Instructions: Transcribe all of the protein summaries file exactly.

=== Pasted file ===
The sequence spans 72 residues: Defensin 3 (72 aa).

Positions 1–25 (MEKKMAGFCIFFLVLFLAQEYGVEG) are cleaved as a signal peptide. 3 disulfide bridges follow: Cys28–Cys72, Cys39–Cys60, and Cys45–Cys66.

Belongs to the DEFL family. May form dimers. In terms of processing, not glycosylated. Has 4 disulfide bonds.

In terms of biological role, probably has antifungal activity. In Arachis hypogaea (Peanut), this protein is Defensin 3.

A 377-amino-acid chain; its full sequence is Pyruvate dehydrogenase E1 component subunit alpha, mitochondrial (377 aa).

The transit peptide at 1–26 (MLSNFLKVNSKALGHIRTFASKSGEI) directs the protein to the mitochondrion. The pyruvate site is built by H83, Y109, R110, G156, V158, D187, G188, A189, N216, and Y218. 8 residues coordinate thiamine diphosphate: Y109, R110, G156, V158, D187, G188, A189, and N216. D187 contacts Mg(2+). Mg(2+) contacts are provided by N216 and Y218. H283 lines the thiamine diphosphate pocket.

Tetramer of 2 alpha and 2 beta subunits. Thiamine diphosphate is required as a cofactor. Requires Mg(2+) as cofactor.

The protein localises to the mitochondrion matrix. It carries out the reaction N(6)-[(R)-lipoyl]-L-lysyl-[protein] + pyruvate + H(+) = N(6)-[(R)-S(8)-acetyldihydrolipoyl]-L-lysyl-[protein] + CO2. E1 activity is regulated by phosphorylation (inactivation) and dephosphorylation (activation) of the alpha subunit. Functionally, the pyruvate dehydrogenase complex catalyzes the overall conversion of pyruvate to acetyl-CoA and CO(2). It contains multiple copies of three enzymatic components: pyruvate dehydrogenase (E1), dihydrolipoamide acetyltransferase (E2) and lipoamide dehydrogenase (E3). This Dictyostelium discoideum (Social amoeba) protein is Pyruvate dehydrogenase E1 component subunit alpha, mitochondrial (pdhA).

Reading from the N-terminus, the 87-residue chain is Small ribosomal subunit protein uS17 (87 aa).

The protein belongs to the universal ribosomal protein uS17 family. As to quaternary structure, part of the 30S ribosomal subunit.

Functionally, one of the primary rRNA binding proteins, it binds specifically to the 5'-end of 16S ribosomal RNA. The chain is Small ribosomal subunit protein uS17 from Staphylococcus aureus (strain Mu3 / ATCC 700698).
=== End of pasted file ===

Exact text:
The sequence spans 72 residues: Defensin 3 (72 aa).

Positions 1–25 (MEKKMAGFCIFFLVLFLAQEYGVEG) are cleaved as a signal peptide. 3 disulfide bridges follow: Cys28–Cys72, Cys39–Cys60, and Cys45–Cys66.

Belongs to the DEFL family. May form dimers. In terms of processing, not glycosylated. Has 4 disulfide bonds.

In terms of biological role, probably has antifungal activity. In Arachis hypogaea (Peanut), this protein is Defensin 3.

A 377-amino-acid chain; its full sequence is Pyruvate dehydrogenase E1 component subunit alpha, mitochondrial (377 aa).

The transit peptide at 1–26 (MLSNFLKVNSKALGHIRTFASKSGEI) directs the protein to the mitochondrion. The pyruvate site is built by H83, Y109, R110, G156, V158, D187, G188, A189, N216, and Y218. 8 residues coordinate thiamine diphosphate: Y109, R110, G156, V158, D187, G188, A189, and N216. D187 contacts Mg(2+). Mg(2+) contacts are provided by N216 and Y218. H283 lines the thiamine diphosphate pocket.

Tetramer of 2 alpha and 2 beta subunits. Thiamine diphosphate is required as a cofactor. Requires Mg(2+) as cofactor.

The protein localises to the mitochondrion matrix. It carries out the reaction N(6)-[(R)-lipoyl]-L-lysyl-[protein] + pyruvate + H(+) = N(6)-[(R)-S(8)-acetyldihydrolipoyl]-L-lysyl-[protein] + CO2. E1 activity is regulated by phosphorylation (inactivation) and dephosphorylation (activation) of the alpha subunit. Functionally, the pyruvate dehydrogenase complex catalyzes the overall conversion of pyruvate to acetyl-CoA and CO(2). It contains multiple copies of three enzymatic components: pyruvate dehydrogenase (E1), dihydrolipoamide acetyltransferase (E2) and lipoamide dehydrogenase (E3). This Dictyostelium discoideum (Social amoeba) protein is Pyruvate dehydrogenase E1 component subunit alpha, mitochondrial (pdhA).

Reading from the N-terminus, the 87-residue chain is Small ribosomal subunit protein uS17 (87 aa).

The protein belongs to the universal ribosomal protein uS17 family. As to quaternary structure, part of the 30S ribosomal subunit.

Functionally, one of the primary rRNA binding proteins, it binds specifically to the 5'-end of 16S ribosomal RNA. The chain is Small ribosomal subunit protein uS17 from Staphylococcus aureus (strain Mu3 / ATCC 700698).